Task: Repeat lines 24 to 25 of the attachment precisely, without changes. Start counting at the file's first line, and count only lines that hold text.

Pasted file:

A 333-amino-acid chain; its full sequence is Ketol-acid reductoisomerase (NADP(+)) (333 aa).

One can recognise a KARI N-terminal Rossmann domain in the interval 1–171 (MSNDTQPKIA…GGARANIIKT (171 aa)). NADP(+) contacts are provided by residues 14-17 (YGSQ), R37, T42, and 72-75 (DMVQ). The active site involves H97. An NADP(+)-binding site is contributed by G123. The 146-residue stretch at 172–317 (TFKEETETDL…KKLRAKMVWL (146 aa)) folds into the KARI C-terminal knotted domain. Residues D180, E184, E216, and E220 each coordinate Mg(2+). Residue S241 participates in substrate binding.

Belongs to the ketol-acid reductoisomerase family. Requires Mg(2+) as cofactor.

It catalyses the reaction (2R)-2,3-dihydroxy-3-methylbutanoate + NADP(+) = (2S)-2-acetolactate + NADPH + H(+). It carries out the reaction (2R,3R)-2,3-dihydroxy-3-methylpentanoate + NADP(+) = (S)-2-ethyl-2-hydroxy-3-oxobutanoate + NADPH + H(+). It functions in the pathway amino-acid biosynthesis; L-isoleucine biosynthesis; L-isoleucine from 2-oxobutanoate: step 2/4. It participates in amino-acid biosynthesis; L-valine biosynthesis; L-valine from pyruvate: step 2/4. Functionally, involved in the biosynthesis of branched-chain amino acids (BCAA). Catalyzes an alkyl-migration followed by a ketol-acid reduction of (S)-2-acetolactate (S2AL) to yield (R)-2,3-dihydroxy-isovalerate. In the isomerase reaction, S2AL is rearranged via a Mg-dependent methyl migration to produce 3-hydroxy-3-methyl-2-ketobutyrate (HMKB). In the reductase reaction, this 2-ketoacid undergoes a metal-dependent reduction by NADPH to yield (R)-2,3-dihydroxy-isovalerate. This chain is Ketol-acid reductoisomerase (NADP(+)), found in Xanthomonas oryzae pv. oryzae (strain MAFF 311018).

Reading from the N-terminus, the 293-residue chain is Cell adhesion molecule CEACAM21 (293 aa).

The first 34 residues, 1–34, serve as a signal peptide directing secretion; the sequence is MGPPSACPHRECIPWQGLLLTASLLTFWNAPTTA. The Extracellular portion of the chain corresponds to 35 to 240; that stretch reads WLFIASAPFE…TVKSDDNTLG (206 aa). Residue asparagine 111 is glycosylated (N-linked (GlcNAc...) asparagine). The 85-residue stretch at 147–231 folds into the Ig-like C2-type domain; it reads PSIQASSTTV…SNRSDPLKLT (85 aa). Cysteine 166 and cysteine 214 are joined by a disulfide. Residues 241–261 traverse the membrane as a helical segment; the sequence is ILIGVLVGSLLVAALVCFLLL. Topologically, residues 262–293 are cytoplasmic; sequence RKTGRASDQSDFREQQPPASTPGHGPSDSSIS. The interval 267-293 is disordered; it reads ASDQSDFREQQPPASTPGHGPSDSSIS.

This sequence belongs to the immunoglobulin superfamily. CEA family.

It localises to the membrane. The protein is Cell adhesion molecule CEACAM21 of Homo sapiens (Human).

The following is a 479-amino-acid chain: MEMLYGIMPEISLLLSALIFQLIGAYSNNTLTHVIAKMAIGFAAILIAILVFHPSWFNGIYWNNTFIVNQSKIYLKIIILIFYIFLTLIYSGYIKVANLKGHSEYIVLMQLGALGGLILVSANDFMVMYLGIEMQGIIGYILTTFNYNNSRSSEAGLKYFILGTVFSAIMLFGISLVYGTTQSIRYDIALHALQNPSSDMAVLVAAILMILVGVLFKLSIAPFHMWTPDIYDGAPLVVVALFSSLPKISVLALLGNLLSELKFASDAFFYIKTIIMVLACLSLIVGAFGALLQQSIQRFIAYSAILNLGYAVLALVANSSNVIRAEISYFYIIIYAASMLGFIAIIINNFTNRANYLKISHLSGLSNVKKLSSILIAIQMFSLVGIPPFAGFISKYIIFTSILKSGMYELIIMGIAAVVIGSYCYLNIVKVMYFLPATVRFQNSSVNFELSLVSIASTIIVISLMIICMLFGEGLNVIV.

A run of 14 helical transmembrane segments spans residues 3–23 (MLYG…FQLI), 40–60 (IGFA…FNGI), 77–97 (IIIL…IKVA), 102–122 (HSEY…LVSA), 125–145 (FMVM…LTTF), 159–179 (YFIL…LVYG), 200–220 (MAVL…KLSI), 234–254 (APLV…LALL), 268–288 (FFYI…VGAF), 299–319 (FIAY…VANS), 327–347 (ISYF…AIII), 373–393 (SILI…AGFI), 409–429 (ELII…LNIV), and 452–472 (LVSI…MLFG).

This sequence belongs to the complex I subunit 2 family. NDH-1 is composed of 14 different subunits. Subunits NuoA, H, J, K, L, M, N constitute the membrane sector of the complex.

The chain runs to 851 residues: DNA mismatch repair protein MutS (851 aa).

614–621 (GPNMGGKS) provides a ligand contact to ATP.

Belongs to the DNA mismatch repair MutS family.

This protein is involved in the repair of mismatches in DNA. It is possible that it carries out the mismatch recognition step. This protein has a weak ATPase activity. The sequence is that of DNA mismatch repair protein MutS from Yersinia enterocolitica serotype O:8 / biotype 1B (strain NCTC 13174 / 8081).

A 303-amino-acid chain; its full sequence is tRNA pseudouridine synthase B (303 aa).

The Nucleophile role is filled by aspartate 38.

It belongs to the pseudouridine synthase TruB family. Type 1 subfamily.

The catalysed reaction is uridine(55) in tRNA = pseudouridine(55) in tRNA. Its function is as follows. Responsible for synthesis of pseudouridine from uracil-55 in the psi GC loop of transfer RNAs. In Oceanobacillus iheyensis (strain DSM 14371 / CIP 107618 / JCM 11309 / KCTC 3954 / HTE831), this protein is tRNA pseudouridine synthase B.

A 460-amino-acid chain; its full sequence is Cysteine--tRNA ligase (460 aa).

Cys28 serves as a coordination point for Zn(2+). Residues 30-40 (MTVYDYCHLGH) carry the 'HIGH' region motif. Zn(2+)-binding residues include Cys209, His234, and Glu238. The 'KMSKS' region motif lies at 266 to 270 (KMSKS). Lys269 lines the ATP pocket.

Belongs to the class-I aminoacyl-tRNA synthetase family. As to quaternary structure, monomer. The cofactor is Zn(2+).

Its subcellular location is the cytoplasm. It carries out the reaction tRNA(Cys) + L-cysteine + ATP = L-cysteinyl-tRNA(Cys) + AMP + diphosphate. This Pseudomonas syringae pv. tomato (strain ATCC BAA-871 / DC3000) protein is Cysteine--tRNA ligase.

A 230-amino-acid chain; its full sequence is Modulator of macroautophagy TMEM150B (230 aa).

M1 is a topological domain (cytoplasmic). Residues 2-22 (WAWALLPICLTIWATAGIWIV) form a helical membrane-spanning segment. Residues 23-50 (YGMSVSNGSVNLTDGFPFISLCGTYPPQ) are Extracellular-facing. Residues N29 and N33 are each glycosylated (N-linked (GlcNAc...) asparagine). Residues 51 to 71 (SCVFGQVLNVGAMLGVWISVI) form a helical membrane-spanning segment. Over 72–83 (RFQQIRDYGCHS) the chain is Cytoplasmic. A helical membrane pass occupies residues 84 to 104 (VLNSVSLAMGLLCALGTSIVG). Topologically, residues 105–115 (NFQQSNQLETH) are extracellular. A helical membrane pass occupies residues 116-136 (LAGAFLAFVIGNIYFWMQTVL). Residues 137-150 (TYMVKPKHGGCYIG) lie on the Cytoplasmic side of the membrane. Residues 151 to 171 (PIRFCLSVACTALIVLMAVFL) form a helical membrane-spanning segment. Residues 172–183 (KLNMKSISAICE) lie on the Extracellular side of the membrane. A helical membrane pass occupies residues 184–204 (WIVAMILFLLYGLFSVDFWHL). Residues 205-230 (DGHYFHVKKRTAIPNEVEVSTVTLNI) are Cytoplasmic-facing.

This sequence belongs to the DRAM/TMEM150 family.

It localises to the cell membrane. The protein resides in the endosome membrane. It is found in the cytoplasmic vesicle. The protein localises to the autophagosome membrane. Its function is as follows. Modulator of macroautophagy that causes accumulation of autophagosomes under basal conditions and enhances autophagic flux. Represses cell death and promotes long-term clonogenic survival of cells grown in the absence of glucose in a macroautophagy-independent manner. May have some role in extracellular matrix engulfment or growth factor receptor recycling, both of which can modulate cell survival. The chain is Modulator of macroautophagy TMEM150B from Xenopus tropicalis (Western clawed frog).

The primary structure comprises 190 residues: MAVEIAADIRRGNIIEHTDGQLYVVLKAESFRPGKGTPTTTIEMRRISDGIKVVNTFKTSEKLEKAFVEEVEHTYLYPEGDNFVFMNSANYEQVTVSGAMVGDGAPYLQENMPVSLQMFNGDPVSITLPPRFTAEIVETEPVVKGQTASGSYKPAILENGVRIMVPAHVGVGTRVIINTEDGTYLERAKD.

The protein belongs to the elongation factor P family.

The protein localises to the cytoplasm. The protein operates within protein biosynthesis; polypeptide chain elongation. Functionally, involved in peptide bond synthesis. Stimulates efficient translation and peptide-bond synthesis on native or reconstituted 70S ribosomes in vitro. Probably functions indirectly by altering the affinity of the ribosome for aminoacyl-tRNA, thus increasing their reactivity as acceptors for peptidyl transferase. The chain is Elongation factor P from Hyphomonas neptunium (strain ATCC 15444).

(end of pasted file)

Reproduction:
A 230-amino-acid chain; its full sequence is Modulator of macroautophagy TMEM150B (230 aa).

M1 is a topological domain (cytoplasmic). Residues 2-22 (WAWALLPICLTIWATAGIWIV) form a helical membrane-spanning segment. Residues 23-50 (YGMSVSNGSVNLTDGFPFISLCGTYPPQ) are Extracellular-facing. Residues N29 and N33 are each glycosylated (N-linked (GlcNAc...) asparagine). Residues 51 to 71 (SCVFGQVLNVGAMLGVWISVI) form a helical membrane-spanning segment. Over 72–83 (RFQQIRDYGCHS) the chain is Cytoplasmic. A helical membrane pass occupies residues 84 to 104 (VLNSVSLAMGLLCALGTSIVG). Topologically, residues 105–115 (NFQQSNQLETH) are extracellular. A helical membrane pass occupies residues 116-136 (LAGAFLAFVIGNIYFWMQTVL). Residues 137-150 (TYMVKPKHGGCYIG) lie on the Cytoplasmic side of the membrane. Residues 151 to 171 (PIRFCLSVACTALIVLMAVFL) form a helical membrane-spanning segment. Residues 172–183 (KLNMKSISAICE) lie on the Extracellular side of the membrane. A helical membrane pass occupies residues 184–204 (WIVAMILFLLYGLFSVDFWHL). Residues 205-230 (DGHYFHVKKRTAIPNEVEVSTVTLNI) are Cytoplasmic-facing.